Conservation of sugarcane germplasm: survey of Papua New Guinea, Indonesia and northern Australia.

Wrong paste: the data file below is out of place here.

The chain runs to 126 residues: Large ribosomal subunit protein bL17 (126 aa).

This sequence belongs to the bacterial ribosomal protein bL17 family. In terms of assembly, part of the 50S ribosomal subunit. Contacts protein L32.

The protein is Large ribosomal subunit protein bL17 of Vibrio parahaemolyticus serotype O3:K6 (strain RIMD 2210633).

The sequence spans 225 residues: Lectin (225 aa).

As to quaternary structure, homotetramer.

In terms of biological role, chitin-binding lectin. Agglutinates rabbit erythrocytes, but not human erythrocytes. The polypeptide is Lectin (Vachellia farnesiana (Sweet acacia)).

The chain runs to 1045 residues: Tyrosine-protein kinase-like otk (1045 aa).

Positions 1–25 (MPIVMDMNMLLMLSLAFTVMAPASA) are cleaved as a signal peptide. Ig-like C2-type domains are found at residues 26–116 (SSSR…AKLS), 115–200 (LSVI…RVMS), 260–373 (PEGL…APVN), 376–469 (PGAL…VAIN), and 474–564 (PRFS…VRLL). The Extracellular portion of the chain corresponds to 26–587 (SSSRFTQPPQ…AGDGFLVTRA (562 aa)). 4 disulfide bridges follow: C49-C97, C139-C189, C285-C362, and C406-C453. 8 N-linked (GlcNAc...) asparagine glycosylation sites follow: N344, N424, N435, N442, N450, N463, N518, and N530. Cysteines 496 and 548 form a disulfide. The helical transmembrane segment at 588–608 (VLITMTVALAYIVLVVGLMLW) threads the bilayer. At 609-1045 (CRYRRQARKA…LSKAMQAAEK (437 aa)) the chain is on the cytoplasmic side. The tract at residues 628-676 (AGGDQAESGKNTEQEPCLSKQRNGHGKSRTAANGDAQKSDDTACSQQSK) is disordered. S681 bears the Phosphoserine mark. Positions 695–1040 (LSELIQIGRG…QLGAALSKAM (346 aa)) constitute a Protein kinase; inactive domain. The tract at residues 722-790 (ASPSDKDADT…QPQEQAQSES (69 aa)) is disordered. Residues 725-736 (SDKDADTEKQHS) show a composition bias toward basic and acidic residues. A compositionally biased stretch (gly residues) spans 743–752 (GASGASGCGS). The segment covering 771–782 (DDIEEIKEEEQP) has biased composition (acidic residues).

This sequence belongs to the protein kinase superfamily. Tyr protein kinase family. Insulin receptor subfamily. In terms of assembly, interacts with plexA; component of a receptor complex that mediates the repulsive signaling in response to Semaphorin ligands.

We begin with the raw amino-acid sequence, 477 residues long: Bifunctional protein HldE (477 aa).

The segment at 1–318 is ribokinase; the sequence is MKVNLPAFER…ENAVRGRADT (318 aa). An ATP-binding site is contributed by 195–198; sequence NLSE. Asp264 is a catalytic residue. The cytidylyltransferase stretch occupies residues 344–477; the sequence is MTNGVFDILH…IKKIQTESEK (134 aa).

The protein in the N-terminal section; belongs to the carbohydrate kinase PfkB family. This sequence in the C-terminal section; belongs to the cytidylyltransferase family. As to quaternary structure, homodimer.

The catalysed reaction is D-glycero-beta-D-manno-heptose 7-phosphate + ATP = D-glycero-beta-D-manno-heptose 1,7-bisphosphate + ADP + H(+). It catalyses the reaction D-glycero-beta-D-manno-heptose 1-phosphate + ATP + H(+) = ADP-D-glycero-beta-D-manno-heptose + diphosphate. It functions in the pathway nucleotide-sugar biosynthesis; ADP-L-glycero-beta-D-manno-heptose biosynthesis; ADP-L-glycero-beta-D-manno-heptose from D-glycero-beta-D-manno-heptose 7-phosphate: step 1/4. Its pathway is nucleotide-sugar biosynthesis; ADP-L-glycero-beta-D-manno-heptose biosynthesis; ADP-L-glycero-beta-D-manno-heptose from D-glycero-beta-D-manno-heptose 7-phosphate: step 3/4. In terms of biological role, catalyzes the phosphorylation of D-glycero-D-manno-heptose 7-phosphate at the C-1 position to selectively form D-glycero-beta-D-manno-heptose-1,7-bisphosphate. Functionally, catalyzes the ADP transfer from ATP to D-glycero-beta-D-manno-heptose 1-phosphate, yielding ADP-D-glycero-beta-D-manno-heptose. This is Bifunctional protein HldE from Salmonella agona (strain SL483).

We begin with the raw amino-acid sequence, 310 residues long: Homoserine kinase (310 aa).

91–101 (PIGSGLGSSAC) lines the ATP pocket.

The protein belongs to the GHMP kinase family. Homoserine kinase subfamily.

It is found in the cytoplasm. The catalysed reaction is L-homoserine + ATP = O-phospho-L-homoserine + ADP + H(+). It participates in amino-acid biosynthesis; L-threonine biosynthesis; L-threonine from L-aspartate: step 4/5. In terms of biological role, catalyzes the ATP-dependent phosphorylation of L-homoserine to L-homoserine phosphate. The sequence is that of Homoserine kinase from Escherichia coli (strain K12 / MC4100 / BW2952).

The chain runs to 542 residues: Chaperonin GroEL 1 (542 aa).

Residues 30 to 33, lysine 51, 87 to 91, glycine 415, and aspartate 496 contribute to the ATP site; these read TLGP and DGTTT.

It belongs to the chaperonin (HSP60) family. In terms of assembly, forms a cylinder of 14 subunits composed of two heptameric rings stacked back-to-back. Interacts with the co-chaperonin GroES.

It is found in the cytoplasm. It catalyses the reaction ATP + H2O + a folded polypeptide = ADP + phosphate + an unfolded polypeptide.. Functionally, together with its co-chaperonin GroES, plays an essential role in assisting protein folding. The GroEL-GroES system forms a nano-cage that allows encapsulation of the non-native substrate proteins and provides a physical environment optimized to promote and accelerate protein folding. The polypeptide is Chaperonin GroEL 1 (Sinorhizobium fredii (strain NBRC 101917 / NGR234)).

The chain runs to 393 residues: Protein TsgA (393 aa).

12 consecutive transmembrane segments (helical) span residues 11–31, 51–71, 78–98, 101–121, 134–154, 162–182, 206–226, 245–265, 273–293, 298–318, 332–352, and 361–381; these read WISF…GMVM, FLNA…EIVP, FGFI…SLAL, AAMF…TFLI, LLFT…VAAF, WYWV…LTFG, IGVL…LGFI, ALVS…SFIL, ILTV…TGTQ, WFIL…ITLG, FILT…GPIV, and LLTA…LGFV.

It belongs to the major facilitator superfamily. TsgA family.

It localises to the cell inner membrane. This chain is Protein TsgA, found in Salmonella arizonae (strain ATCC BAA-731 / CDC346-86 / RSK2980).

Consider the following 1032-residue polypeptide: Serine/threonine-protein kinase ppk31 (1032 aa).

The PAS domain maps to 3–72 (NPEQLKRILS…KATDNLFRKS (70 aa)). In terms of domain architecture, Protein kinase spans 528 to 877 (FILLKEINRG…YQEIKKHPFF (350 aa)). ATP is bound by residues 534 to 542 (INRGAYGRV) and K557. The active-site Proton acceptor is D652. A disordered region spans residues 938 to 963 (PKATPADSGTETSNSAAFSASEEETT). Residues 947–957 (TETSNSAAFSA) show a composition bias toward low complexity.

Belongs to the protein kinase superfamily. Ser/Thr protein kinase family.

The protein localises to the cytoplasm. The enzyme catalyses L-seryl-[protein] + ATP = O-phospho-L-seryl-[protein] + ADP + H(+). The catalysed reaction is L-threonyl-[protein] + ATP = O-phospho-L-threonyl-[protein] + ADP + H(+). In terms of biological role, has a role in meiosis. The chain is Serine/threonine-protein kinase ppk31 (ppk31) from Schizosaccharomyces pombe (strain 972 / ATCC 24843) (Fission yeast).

New Guinea is considered as a centre of diversity for the genus Saccharum with S. officinarum (noble cane), S. edule (edible pitpit), S. robustum and S. spontaneum present in Papua New Guinea (PNG). Both exotic and native pests and diseases may erode this important germplasm for future plant improvement programs locally and worldwide. Identifying these pest and disease problems, and assessing the extent of their distribution in the centre of diversity and their impact on the germplasm, are essential for the development of management strategies to minimize their impact. Surveys were conducted in PNG, northern Australia and eastern Indonesia during 2001-2003. Ramu stunt disease was widespread in PNG, while suspected symptoms of the disease and the insect vectors were observed in Indonesia. Fiji disease was also widespread in PNG, while an unknown sugarcane mosaic was observed in S. edule at Keravat. The moth borers, Chilo spp. and Scirpophaga spp., were observed in both PNG and Indonesia, while Sesamia grisescens, a serious borer pest, was found mainly in PNG. Sugarcane smut was not present in PNG. Eumetopina flavipes, the leafhopper vector of Ramu stunt disease, was recorded at Bamaga (mainland Australia), signalling the need an eradication program, to prevent the Ramu stunt disease affecting the Australian sugar industry.